only briefly on political repression and human 
rights violations. He quoted an Eritrean friend 
who has left the country: "The problem with 
Eritrea ... is that half of my friends are in prison 
and the other half put them there!" 
Group 22's adopted prisoner of conscience, 
Estifanos Seyoum, is one of those Eritreans who 
has been held incommunicado in secret prisons 
since his arrest in the major crackdown in 
September 2001.

Trish Hepner, our AIUSA Country Specialist for 
Eritrea, rebuked the author in a letter she wrote 
to the NY Times Travel Editor:

 "Like Jeffrey Gettleman (October 5, "Recalling La 
Dolce Vita"), I too have been charmed by Eritrea. 
Indeed, my career as an anthropologist has been 
entwined for more than a decade with this fascinating 
country. While it is a peculiar privilege of tourists to 
enjoy their vacation destinations while  not inquiring 
about impoverishment, political repression, or human 
rights violations, this should not be the case for 
journalists. Gettleman has produced hard-hitting 
pieces on the Horn of Africa in the past. I am shocked 
that he would fail to do so in Eritrea, where thousands 
of people languish in prison without charge or trial, 
among them journalists, religious minorities, and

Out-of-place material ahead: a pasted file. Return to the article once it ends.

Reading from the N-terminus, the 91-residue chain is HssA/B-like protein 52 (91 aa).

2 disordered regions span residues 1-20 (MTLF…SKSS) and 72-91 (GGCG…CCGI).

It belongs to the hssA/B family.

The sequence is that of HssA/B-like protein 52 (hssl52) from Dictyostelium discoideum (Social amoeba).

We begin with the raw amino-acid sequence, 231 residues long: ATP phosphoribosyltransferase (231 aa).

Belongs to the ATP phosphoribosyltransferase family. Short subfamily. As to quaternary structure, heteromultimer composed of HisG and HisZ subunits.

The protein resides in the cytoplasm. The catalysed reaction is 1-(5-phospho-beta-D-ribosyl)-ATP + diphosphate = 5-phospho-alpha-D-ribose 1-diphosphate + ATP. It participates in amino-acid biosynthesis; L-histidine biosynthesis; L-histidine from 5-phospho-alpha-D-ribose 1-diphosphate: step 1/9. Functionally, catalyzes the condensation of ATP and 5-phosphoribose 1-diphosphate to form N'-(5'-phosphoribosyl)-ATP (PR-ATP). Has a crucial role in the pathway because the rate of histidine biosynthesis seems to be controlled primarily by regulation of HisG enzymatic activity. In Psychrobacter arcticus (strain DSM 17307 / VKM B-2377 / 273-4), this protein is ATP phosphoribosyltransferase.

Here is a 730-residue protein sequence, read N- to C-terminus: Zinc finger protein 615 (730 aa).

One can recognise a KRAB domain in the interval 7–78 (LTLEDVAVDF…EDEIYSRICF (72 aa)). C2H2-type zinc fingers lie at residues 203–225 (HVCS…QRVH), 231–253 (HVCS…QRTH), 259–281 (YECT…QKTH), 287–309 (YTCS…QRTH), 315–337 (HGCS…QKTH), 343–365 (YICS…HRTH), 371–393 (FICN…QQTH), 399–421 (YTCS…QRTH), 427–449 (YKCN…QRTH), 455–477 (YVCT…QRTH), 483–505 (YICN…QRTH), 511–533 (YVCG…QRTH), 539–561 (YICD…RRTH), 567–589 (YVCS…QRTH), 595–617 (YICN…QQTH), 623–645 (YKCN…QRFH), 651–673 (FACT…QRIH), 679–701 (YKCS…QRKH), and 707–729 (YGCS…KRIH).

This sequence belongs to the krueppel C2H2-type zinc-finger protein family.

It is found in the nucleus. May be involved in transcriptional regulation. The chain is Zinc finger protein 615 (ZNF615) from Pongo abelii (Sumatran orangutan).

government reformers. While Gettleman enjoys his 
vacation, Amnesty International, Human Rights 
Watch, the Committee to Protect Journalists and 
Eritreans of conscience struggle to draw attention to 
the crisis of human rights in Eritrea. I am pleased that 
he sees the beauty, resourcefulness, and strength of 
Eritrea and its people. I only wish he paid as much 
attention to the hardships and suffering Eritreans 
endure at the hands of an unjust government."

The NY Times article does contain some 
worthwhile insights into the history and 
worldview of the Eritrean people. To read the 
entire article, go to 
and search on Eritrea. Here is an excerpt about 
the Eritrean memorial of the war with Ethiopia:
 "Eritreans chose not to put up a statue of Mr. Isaias or 
some other famous man but of a pair of giant sandals 
-- yes, sandals. The shida sandal, a $3 black plastic